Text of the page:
The cat-eye syndrome chromosome region, candidate 1 (CECR1) encodes adenosine deaminase 2 (ADA2), which is the major extracellular adenosine deaminase. It’s highly expressed in plasma, can act as a growth factor and has been implicated in the regulation of T cell and macrophage proliferation.
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Two studies published in the March 6 online issue of The New England Journal of Medicine describe how a single gene defect in ADA2 can result in vasculopathy overlapping polyarthritis that manifests with a range of vascular and inflammatory phenotypes, including early-onset stroke, systemic vasculopathy and vasculitis.
In the first study, Paulina Navon Elkan, MD, of the Haddasah Medical Center in Israel and colleagues report exome sequencing results of clinically affected families of Georgian Jewish or German ancestry.1 These populations were chosen because they have a high rate of polyarteritis nodosa. The authors report that the ADA2-associated disease is common among individuals of Georgian Jewish ancestry and appears to be due to mutations in CECR1. They also note that mutations in CECR1 extend beyond that ethnic group resulting in polyarteritis nodosa in Turkish patients as well.
“Our results indicate that vasculopathy overlapping polyarteritis nodosa can be caused by reduced activity of ADA2 owing to recessive mutations in the ADA2-encoding gene CECR1,” write Elkan and colleagues in their discussion. “This vasculitis is characterized by highly varied age at onset, severity and organ involvement, even within families and among patients with the same mutations. Manifestations range from severe or fatal systemic vasculitis, or multiple strokes in children, to limited cutaneous manifestations in middle-age persons.”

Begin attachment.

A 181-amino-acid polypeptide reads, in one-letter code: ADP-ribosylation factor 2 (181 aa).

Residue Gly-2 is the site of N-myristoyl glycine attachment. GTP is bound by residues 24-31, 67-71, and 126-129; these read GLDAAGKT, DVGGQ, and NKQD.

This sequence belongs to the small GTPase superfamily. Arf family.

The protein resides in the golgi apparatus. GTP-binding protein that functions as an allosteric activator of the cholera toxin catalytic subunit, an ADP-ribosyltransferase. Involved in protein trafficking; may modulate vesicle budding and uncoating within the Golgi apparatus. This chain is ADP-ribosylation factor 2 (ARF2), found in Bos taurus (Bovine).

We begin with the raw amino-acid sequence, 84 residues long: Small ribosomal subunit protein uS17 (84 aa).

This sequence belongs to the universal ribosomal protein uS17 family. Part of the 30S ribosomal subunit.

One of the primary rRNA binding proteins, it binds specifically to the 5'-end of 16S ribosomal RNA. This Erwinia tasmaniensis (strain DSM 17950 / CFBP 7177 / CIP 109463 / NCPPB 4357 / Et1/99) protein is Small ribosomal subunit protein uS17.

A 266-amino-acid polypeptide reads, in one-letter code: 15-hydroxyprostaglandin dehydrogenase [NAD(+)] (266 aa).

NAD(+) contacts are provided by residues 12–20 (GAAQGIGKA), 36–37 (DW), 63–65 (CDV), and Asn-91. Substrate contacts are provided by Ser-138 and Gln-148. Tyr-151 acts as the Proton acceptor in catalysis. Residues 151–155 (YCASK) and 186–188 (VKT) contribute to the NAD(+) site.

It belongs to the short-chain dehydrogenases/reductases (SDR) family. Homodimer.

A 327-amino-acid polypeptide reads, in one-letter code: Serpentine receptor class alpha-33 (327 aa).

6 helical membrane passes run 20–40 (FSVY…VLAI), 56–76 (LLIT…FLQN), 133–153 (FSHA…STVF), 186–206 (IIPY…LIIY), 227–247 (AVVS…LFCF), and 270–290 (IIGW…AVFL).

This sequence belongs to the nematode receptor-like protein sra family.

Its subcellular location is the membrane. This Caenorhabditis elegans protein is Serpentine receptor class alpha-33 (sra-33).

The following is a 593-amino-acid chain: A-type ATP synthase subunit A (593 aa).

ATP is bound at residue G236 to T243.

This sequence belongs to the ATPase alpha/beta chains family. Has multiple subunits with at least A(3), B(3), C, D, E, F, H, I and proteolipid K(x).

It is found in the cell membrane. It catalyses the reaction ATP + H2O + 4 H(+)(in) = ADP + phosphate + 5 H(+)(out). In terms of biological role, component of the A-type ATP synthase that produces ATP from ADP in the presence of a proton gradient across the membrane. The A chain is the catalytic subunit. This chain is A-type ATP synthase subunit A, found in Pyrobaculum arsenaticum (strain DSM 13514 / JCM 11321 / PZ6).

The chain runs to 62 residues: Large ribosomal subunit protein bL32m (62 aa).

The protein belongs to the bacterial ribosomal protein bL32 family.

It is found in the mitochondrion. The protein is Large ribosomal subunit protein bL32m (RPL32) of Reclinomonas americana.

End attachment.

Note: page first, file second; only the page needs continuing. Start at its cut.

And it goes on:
In the same issue, Qing Zhou, PhD, of the National Human Genome Research Institute in Bethesda, Md., and colleagues published the results of their whole-exome sequencing study of nine patients and their families.2 The patients exhibited a wide spectrum of symptoms, including recurrent fevers, vascular pathology and mild immunodeficiency. The investigators report that all patients have the ADA2 mutation. Dr. Zhou and colleagues go on to propose a new genetic disorder, called “deficiency of ADA2,” that connects the seemingly unrelated symptoms.
Vasculitides are made even more complex by the fact that there are no unequivocal diagnostic criteria. The identification of the ADA2 mutation may be the first step in a gene-based definition of disease that would facilitate diagnosis and characterize polyarteritis nodosa as an immune disorder. Zhou et al propose that the vasculopathy associated with ADA2 mutations may be due to the loss of ADA2 as a growth factor, thus paving the way for problems in early development, as well as problems with the immune system.